Its recent acquisition of VMware’s vCloud Air is spurring expansion in the US, Europe, and India, with a workforce expected to reach 15,000 by 2025. With investors like JP Morgan and those Barbarians at the Gate guys, they have some deep pockets to continue growing by acquisition.
Global Fashion Group (GFG), based in Luxembourg, launched in 2011. Valued at $1.1 billion and with $565.47 million in funding, the company works to bring online fashion to emerging markets. According to Maslow’s hierarchy of needs, right after sorting out food and water your next priority should be to not look like a tool. Now in 24 countries and with 10 million annual customers, GFG delivers fashion to almost every corner of the world by, basically, doing everything itself. The company controls its own infrastructure value chain – warehouses, customer care centers, and delivery fleets – allowing it to fulfill orders on over 3,000 brands quickly and easily.
It offers last-mile delivery (i.e., getting an object from a major port to its final destination, a huge problem in the supply chain world) in over 300 cities, and even lets customers pay cash on delivery. A few of the brands sold include Tommy Hilfiger, TopShop, Aldo, and Mango.
Avaloq Group, valued at $1.1 billion, has raised $353.23 million in private equity from Warburg Pincus. Based in Switzerland, the banking software and services company has been around since 1985 (pre-internet!) and claims to be the only independent provider in fintech to both develop and operate its own software. Working in wealth management, universal, and retail banks, Avaloq’s software covers every need a bank or financial institution might have, including back, middle, and front-office. Managing relationships with wealthy clients, ensuring compliance with international banking laws, processing transactions, portfolio management—Avaloq has software to handle it. Some of the 155 financial institutions that the company serves include BBVA, Barclay’s, HSBC, and Edmond De Rothschild.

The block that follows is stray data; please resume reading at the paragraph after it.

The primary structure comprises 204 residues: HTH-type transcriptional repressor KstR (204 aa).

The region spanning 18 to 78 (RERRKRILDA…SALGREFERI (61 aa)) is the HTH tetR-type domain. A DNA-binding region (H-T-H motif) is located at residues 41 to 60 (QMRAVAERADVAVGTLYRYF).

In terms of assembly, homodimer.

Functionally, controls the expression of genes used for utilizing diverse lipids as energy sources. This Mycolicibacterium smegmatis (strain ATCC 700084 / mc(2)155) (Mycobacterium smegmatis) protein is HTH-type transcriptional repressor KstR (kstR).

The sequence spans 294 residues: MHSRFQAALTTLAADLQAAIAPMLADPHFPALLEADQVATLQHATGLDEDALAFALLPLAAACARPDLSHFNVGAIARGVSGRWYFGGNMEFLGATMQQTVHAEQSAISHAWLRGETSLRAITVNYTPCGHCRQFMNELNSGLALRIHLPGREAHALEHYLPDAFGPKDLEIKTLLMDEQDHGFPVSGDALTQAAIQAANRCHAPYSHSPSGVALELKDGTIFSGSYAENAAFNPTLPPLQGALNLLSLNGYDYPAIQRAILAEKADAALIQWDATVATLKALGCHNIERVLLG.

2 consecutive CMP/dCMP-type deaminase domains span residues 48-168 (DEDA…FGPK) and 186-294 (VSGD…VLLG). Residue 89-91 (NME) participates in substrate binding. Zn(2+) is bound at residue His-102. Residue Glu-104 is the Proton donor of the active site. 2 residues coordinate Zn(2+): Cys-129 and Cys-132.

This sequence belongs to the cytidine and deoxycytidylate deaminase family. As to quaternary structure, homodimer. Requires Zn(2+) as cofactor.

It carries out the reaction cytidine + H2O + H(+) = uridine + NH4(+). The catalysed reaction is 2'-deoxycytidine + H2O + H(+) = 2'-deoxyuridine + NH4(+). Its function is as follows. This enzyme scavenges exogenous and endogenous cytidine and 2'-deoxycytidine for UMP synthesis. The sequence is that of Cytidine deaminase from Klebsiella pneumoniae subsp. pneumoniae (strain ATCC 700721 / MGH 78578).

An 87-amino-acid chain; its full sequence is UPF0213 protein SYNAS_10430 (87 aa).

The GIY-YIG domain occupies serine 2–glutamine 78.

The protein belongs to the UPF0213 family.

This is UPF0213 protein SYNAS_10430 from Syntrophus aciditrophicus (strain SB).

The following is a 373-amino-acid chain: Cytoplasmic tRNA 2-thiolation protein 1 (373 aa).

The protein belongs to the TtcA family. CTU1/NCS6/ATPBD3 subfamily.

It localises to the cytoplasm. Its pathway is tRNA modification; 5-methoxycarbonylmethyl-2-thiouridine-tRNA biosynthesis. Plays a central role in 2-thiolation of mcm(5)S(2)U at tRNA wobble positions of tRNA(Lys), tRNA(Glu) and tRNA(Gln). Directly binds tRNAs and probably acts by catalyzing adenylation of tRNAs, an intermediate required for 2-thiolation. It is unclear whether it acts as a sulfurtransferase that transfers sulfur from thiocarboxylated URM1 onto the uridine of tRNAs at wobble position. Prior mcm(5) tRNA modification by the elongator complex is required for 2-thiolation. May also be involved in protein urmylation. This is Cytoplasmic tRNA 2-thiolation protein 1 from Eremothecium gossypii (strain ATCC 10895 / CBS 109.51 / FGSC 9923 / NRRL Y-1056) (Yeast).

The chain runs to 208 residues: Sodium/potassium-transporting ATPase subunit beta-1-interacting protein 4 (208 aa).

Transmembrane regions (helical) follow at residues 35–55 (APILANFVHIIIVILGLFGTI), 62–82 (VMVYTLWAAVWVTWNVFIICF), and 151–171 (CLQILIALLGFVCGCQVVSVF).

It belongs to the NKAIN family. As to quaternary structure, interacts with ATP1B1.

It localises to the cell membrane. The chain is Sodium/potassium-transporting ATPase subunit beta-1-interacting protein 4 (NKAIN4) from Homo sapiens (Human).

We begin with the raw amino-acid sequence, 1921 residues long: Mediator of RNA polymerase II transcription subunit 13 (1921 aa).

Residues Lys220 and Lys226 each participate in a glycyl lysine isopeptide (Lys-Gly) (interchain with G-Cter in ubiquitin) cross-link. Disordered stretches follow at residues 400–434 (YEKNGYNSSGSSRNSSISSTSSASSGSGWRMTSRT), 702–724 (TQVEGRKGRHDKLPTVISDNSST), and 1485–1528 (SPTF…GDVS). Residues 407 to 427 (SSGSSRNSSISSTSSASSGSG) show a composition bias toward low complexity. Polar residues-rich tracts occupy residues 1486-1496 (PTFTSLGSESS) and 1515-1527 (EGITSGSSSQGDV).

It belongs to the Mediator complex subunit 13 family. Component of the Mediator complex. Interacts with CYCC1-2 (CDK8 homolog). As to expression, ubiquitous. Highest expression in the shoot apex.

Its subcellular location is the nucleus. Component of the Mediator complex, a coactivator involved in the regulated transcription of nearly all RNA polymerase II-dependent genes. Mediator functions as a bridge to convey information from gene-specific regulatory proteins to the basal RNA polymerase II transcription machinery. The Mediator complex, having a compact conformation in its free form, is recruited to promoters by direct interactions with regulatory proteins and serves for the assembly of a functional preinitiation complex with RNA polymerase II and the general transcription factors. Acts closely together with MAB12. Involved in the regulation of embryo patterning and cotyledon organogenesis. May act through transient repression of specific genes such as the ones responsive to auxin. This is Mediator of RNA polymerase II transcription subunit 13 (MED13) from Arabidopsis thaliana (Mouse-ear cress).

Though the Czech Republic’s Avast Software may have started pre-internet (1988), the company now sits at the forefront of online security with a valuation of one unicorn. Previously featured in our list of 9 Hot Cybersecurity Startups, Avast has taken $100 million in funding and turned it into protection for over 400 million people online, offering digital security software for Android, PC, and Mac. Check out its Cleanup product, which aims to de-clutter your hard drive (man do we need this):
Its secret sauce lies in its use of AI. A cloud-based machine learning engine receives a constant stream of data from Avast users, allowing it to learn at hyperspeed and turn that data into even smarter security. Their catchy slogan – “We see everything on the internet” – actually sums up the tech nicely. With such a deep bench of users, Avast is able to be one of the first to see potential threats, then inspect, analyze, and protect against them. That view, for instance, recently provided insight that Android phones were being attacked more in Q2 of this year (up 40%). Its software was able to learn from those attacks and improve threat detection.